Ah, "kayak." Or "Was it a car or a cat I saw?" Or the date, "5.10.15." They're all palindromes—meaning they can be read the same forward as backward—and this week's dates are stock full of them, USA Today reports. In fact, palindromes run straight through from 5.10.15 to 5.19.15, as long as you write the year as a two-digit number. But if any sourpusses out there write out the month as two digits, or the year as four, the palindromes disappear, Vox notes. And they're not that rare: Every year since 2011 has had a stretch of 10 straight palindrome days, and that'll continue until 2020.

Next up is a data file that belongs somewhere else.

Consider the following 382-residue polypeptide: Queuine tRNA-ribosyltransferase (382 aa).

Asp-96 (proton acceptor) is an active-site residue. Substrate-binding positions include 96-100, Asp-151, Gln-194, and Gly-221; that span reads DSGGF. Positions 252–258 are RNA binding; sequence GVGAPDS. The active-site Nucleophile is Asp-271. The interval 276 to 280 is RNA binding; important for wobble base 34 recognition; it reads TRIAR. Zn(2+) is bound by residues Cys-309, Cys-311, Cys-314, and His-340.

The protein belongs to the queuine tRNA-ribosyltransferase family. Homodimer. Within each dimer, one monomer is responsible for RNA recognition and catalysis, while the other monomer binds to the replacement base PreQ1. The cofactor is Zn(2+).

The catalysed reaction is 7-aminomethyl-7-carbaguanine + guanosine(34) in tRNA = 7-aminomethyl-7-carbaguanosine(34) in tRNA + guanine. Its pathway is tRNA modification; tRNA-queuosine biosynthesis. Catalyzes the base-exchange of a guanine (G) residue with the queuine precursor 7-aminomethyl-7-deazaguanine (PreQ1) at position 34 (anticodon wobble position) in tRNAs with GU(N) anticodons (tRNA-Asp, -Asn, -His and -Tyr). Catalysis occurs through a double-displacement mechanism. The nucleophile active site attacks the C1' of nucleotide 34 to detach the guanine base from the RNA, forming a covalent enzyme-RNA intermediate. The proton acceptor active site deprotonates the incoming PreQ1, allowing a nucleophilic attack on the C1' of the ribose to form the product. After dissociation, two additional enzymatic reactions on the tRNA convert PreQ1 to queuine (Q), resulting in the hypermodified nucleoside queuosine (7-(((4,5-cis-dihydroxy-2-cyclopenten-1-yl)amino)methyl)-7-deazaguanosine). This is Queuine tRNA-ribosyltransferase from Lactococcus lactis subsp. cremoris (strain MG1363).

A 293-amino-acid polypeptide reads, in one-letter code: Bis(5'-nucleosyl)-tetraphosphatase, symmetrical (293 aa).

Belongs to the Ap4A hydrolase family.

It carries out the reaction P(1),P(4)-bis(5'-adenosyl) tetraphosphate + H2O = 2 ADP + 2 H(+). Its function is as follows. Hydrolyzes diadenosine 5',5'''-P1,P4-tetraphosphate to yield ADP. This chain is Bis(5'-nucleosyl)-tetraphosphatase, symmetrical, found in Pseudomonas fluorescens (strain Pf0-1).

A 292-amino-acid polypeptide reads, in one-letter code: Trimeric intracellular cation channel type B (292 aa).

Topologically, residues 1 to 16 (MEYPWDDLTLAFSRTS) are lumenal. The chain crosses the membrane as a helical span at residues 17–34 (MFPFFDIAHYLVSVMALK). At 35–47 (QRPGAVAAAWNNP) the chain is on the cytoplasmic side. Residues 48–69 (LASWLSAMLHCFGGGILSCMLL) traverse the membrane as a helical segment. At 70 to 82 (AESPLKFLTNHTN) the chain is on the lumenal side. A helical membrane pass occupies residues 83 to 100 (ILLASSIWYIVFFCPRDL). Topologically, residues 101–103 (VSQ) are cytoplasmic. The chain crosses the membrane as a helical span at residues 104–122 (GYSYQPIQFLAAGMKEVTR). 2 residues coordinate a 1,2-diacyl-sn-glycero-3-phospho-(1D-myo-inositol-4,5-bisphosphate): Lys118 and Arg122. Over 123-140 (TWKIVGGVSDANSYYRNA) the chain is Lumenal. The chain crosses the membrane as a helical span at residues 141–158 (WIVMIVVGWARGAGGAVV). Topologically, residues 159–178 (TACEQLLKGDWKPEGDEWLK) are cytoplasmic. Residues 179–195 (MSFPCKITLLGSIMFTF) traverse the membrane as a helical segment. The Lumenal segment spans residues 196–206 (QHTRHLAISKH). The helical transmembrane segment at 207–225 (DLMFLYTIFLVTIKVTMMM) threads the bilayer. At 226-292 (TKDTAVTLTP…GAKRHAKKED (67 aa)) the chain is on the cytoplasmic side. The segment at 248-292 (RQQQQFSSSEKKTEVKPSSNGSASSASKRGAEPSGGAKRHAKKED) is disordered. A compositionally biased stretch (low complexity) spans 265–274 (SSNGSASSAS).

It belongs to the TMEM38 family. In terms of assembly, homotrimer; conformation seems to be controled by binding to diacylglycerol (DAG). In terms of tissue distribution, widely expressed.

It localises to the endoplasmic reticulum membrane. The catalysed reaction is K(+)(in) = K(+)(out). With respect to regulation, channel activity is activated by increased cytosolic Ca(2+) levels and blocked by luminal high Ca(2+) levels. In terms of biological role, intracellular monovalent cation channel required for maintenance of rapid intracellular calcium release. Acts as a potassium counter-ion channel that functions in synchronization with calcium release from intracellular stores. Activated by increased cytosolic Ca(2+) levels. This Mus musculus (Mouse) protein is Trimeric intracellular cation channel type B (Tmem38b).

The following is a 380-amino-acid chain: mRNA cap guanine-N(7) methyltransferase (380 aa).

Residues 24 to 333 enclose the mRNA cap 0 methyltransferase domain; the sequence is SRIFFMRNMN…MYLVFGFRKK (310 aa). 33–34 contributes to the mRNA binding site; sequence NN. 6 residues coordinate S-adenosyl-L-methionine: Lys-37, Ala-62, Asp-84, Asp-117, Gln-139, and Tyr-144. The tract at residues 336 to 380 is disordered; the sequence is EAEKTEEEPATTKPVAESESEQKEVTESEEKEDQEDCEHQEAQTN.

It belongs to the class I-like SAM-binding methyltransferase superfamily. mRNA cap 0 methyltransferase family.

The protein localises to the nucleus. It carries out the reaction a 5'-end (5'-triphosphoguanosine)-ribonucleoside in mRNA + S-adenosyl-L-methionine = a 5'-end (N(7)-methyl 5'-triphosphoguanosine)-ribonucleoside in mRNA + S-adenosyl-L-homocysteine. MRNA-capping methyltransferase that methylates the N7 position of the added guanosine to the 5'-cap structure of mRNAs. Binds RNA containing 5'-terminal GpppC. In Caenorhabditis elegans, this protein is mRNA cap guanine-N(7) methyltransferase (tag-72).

Unsurprisingly, seven-digit palindromes (like 1.10.2011) and eight-digit ones (like 01.02.2010) are more rare. Only 26 of the seven-digit kind and 12 of the eight-digit variety will come up in the 21st century, according to Aziz Inan, an engineering professor who's into the palindrome thing. "There's so much energy that comes out of these special date numbers," he says. "It keeps people interested." Meanwhile, media outlets are offering various ways to celebrate our 10-day burst of symmetry—like "taking out your friends Anna and Otto, watching a film about a world-class palindromist, or dancing a back and forth cha-cha," writes Arika Okrent at Mental Floss.